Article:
CAMBRIDGE, Mass.--For about six months of the year, bursts of a hot, electrically charged gas, or plasma, swirl around a donut-shaped tube in a special MIT reactor, helping scientists learn more about a potential future energy source: nuclear fusion.
During downtimes when the reactor is offline, as it is right now, engineers make upgrades that will help them achieve their goal of making fusion a viable energy source--a long-standing mission that will likely continue for decades.
MIT's reactor, known as Alcator C-Mod, is one of several tokamak plasma discharge reactors in the world. Inside the reactor, magnetic fields control the superheated plasma (up to 50 million degrees Kelvin) as it flows around the tube.
Fusion occurs when two deuterons, or one deuteron and one triton--nuclei of heavy hydrogen--fuse, creating helium and releasing energy. The reactions can only occur at extremely high temperatures.
Although MIT's reactor is smaller than others, it has a stronger magnetic field than some larger reactors, allowing the plasma to become denser at comparable temperatures. "That positions us to provide important data you can't get anywhere else," said Earl Marmar, head of MIT's Alcator C-Mod project and senior research scientist in the Department of Physics.
One major goal of the upgrades is to create a system where plasma can flow in a steady state, rather than short pulses, or bursts.
Last year, engineers added a microwave generator that creates phased waves that flow around the ring, reinforcing the plasma current. The microwaves interact with the highest velocity electrons in the plasma, pushing them around the ring.
"It's possible to use this approach to go to fully steady-state plasma," Marmar said. "As an attractive energy source, ultimately we want steady state."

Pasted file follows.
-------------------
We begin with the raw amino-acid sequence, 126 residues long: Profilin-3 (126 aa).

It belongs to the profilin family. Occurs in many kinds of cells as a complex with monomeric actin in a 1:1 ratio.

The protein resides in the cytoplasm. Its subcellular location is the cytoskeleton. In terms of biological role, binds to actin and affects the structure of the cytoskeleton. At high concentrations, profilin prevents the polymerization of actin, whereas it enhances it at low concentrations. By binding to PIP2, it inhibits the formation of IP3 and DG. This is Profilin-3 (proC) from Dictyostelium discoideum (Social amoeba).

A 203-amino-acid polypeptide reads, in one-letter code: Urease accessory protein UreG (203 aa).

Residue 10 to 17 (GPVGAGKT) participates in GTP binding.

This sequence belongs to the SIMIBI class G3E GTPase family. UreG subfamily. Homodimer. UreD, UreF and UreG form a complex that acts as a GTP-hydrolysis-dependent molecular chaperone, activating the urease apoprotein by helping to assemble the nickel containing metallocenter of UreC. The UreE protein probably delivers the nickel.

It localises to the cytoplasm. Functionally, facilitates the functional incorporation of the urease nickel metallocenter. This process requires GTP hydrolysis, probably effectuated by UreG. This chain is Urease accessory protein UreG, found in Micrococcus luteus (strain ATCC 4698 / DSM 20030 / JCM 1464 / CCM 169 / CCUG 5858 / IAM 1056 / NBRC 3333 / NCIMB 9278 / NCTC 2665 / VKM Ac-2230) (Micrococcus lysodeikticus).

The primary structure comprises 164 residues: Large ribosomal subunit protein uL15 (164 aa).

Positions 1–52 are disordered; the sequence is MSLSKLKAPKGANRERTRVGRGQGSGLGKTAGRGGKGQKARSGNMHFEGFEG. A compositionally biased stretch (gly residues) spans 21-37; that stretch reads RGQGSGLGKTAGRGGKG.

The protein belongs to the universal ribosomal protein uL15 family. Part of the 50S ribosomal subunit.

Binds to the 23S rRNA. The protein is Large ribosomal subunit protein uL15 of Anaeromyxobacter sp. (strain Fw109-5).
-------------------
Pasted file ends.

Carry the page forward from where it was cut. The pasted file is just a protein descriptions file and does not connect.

Benefits of a steady-state system include a constant energy output, less need for energy storage and less stress on the system, he said.
This year's modifications include the installation of a cryopump, which will allow scientists to control the density of the plasma over a long period of time--another necessary step to achieving a steady-state flow.
Several other modifications will allow the researchers to more accurately measure properties of the plasma, such as density and temperature. The new devices will also allow them to more accurately detect and measure magnetic and electric fields generated by the plasma.
The reactor, which has been offline for upgrades since August, is expected to be ready to use again starting in March.
More than 100 MIT researchers from the Departments of Physics, Nuclear Science and Engineering, and Electrical Engineering and Computer Science, including about 30 graduate students, use the Alcator C-Mod reactor to run experiments.
On a recent morning, the control room, normally packed with scientists at about 100 computer monitors, was nearly empty while engineers, scientists and students worked on modifications to the reactor, located in the next room.
When experiments are going on, researchers from around the world can participate in and watch the proceedings through the Internet.
There is high demand for time to run experiments on the reactor, but priority is given to projects that have high relevance to the Alcator goals and also to MIT graduate student research projects.
"One of our highest priorities is to get graduate students the run time they need," Marmar said.
For more information on the Alcator project, visit www.psfc.mit.edu/research/alcator/.
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